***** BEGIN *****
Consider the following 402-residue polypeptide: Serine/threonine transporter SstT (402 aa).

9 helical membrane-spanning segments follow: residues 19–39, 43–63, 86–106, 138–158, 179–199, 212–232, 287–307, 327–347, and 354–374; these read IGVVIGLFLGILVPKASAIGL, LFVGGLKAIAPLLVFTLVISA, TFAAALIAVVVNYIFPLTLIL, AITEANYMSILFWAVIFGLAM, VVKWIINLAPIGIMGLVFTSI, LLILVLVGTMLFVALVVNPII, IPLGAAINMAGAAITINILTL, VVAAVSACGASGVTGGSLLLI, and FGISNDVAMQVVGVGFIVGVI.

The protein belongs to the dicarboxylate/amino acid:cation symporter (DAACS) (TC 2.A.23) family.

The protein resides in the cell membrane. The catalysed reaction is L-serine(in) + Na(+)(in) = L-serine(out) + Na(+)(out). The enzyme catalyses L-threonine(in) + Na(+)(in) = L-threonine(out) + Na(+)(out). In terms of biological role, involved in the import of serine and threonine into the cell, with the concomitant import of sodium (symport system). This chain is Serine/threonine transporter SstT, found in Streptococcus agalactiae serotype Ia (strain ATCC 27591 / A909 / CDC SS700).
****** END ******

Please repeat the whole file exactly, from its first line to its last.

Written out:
Consider the following 402-residue polypeptide: Serine/threonine transporter SstT (402 aa).

9 helical membrane-spanning segments follow: residues 19–39, 43–63, 86–106, 138–158, 179–199, 212–232, 287–307, 327–347, and 354–374; these read IGVVIGLFLGILVPKASAIGL, LFVGGLKAIAPLLVFTLVISA, TFAAALIAVVVNYIFPLTLIL, AITEANYMSILFWAVIFGLAM, VVKWIINLAPIGIMGLVFTSI, LLILVLVGTMLFVALVVNPII, IPLGAAINMAGAAITINILTL, VVAAVSACGASGVTGGSLLLI, and FGISNDVAMQVVGVGFIVGVI.

The protein belongs to the dicarboxylate/amino acid:cation symporter (DAACS) (TC 2.A.23) family.

The protein resides in the cell membrane. The catalysed reaction is L-serine(in) + Na(+)(in) = L-serine(out) + Na(+)(out). The enzyme catalyses L-threonine(in) + Na(+)(in) = L-threonine(out) + Na(+)(out). In terms of biological role, involved in the import of serine and threonine into the cell, with the concomitant import of sodium (symport system). This chain is Serine/threonine transporter SstT, found in Streptococcus agalactiae serotype Ia (strain ATCC 27591 / A909 / CDC SS700).